Today is my 60th birthday. Throughout the past few months I have experienced a slow, burning sense of dread about becoming this old. Feeling keenly the paradox of finding life in and of itself a pure win, and yet at the same time feeling inextricably trapped in a nightmarish scenario of decay and irrelevance.
Strangely, yesterday and today I have been covered in a sort of calm. It’s a new feeling, not intense or forward in my thoughts – but instead, running in the background like a maintenance program. I have not experienced anguish or lament at reaching this landmark birthday, but rather I have been feeling a general sense of peace these days. This is new to me, and unexpected.
I am a vain woman, and it would be silly to deny it. But I am also an insightful woman. I counterbalance my vanity with the awareness that I am vain. (Not that it gets me off the hook entirely, but I offer that by way of partially absolving myself of that distasteful character flaw.) But as things feel from where I sit in this moment, I care less than I have in the past. Sure, I don’t want you to see me in full light with a great lens, but if you do – it won’t slay me anymore. Cuz my turn at youth is up. I get it.
It’s not as if I won’t still play the game – I’m still a vain and insecure person – so I’ll play it alright. But somehow, today, it doesn’t feel quite the same. It just doesn’t feel that critical, that urgent. I’m 60, not 40. Not even 50. Nope. I’m older. And it is what it is.
To tell the truth, what I’m feeling is a sense of freedom.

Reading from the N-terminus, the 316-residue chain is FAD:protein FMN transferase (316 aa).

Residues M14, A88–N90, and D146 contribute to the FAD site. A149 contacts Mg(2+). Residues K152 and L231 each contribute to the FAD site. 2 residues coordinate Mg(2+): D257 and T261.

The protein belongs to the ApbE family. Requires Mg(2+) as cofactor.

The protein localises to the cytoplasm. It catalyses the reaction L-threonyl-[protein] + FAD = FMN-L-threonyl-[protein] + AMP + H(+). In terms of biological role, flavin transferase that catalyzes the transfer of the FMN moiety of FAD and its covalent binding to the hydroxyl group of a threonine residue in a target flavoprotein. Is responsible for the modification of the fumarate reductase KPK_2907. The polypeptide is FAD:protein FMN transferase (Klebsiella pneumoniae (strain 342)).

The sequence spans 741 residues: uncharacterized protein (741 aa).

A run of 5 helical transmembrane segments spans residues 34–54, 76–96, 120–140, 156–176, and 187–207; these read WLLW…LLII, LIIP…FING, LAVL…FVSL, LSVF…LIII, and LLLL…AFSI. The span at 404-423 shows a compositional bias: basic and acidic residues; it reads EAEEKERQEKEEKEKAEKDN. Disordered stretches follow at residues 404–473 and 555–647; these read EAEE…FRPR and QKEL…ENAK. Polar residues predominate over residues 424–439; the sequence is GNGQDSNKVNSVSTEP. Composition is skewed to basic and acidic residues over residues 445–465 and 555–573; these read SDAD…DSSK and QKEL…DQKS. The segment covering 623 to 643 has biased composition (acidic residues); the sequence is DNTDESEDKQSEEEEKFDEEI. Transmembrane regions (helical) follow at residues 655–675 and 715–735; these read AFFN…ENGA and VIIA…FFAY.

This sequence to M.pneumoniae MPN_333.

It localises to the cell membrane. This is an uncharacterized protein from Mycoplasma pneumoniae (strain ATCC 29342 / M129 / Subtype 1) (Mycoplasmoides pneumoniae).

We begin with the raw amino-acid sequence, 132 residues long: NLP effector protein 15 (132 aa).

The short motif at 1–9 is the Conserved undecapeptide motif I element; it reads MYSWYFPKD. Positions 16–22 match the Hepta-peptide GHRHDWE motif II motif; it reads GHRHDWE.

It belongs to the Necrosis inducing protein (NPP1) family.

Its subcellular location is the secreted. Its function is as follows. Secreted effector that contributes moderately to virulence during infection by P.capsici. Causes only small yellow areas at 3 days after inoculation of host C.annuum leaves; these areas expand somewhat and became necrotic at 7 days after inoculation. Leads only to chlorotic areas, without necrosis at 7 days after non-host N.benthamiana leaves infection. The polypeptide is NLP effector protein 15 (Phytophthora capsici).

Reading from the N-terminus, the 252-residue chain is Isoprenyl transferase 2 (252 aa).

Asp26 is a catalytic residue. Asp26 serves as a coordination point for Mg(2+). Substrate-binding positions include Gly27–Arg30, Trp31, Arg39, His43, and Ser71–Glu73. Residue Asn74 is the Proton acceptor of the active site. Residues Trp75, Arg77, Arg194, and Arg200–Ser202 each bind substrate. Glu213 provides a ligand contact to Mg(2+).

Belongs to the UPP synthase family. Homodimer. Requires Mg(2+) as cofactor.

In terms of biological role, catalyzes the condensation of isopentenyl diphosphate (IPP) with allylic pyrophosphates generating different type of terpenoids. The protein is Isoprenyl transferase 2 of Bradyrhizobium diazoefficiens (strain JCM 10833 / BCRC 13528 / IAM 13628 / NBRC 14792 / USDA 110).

I don’t believe an outlook can truly change in an instant, or on some landmark day, and yet I can honestly say that I’m feeling differently right now than I would have expected. Feels kinda like I just don’t wish to hold myself accountable to standards that I simply can no longer meet. You know, the physical ones. Cuz things are different now. They really are. In just the past three years I’ve felt a decline. I can’t fathom cleaning up my five-acre property the way I did in the past. It’s beyond me now. I can’t reset the stones and hardscape like I did a decade ago. I’m not confident about cleaning my own gutters anymore. I know that I’ll never ride a motorcycle or handle lines on a sailboat again. These things do kinda break my heart, but I also know that I’ve had more than anyone’s fair share of great experiences. I can move along without regret.
My son is on his way to China for the next four months, a dream of his come true. My mother and brother live next door, and I am doing relatively ok. I’m poor on paper, but rich in life. I have a handful of dear friends whom I love, I have a beautiful baby grand piano and a huge picture window which faces the distant hills. I’ve got it good. So I’ll just take what I have and hold it dear.
Thank you, mom, for bringing me into this adventure, and for giving me everything I needed to make this life a pretty good one. I hope I’ve done the same for my kid.
Happy birthday to the spring babies of the family, Elihu and me.